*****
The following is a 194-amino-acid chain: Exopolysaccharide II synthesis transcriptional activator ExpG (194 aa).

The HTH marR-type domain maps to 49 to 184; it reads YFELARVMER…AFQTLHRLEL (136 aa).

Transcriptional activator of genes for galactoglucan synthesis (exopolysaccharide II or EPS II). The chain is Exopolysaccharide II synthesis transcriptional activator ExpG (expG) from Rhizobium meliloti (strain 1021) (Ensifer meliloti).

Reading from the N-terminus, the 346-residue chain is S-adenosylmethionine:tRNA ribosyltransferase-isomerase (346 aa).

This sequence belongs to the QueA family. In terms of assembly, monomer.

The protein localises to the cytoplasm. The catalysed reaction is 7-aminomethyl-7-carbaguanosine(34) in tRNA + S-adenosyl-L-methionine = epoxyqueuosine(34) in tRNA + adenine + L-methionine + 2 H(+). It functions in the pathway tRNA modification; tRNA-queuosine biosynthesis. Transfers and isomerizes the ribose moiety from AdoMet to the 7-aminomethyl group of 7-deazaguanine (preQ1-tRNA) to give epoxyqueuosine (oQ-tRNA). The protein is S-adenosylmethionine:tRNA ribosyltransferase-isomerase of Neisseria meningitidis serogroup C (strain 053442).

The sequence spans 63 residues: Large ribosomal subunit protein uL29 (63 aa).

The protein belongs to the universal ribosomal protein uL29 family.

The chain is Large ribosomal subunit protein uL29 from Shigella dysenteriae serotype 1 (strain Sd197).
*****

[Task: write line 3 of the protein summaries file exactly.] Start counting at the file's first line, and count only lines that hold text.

Transcriptional activator of genes for galactoglucan synthesis (exopolysaccharide II or EPS II). The chain is Exopolysaccharide II synthesis transcriptional activator ExpG (expG) from Rhizobium meliloti (strain 1021) (Ensifer meliloti).